Courts use these standards as an aid in determining when counsel is ineffective, because they establish the duties of defense counsel and are an excellent basis for analyzing competence. The standards express self-evident concepts of professionalethics and provide notice to attorneys of what’s expected of them as well as a guideline for determining competence. The defense standards embody the collective wisdom of ensuring competence for the defense leg of the “tripod of justice.” They clearly indicate to counsel what indeed must be done to prove competent representation. Violations of these standards removes strategy; without a strategy, counsel’s actions are unreasonable. Counsel couldn’t possibly say it was a strategic choice to violate the standards of his profession.
To satisfy the prejudice prong of an ineffectiveness claim, you must demonstrate that counsel’s act or omission had an adverse effect on the outcome of the proceedings.
Com. v. Marshall 663 A.2d 1100, 1103 (Pa 1993). You must plead (write it) and demonstrate (show how) that there’s a reasonable probability that, but for the act or omission challenged, there’s a likelihood you would’ve been found not guilty of the specific charge or charges. Com. v. Jones 683 A.2d 1181, 1188 (Pa 1996). This doesn’t mean you would have been “absolutely” found not guilty, only that there’s a “reasonable likelihood” there would’ve been a different outcome.
When you understand the legal principles governing ineffective assistance of counsel claims, you will be able to demonstrate in your pleadings how your issues will be proved by developing your argument through the circumstances of your case. The discussion of the circumstances includes not only the totality of the evidence that was introduced at trial, but also facts concerning the prosecution of the case and how counsel’s acts and omissions affected the process of ascertaining the truth, and as a result, the verdict is unreliable. Com. V. Rivers 786 A.2d 923, 927-930 (Pa 2001). Boilerplate pleadings such as “counsel did not have a reasonable basis for his act or omission” or “the outcome could’ve been different,” without more, is insufficient. You must develop an argumentin support of those conclusions. Rivers at 931.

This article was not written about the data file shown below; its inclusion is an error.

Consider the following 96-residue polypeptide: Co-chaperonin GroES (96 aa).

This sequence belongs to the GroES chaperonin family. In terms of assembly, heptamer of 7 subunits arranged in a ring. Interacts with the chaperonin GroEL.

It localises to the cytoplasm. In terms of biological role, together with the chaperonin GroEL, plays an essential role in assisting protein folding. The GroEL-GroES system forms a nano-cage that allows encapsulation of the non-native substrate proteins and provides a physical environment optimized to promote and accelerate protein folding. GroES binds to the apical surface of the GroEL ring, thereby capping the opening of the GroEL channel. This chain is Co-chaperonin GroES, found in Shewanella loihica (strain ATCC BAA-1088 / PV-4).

In conclusion, Counsel is “presumed” to be effective and you have the burden of proving otherwise. The court is not going to do it for you. You must show and prove to the court how you’re right, and why you’re right. The rightness is not measured by your perception of what’s right; it’s measured by law. What’s wrong in reality might not be wrong according to law. You use law that proves you right. It’s a game governed by rules, and if you don’t know those rules, you become a victim of the game, rather than a player in it. There’s much more to this game than copying language from a case and presenting it to the court. You must understand the legal doctrine and principles that created that language.
There are no instant answers or magic wands in the game of law. Knowledge is power and your protection from deception. When you know the truth, you can identify who doesn’t. The truth is in those books, not in what’s said. You must read, read, and continue to read. You can’t get there any other way. Always remain optimistic despite the circumstances, and be mindful that accomplishing your goals is like watching a movie – don’t walk out the movie just because you’re at a part you don’t like. There’s no elevator to success, you must take the stairs. Defeat comes from clinging to solutions that don’t work. Until you do something different, you won’t get anything different.
Note: For educational purposes only. Always research the law yourself to verify the accuracy of anyone’s legal analysis.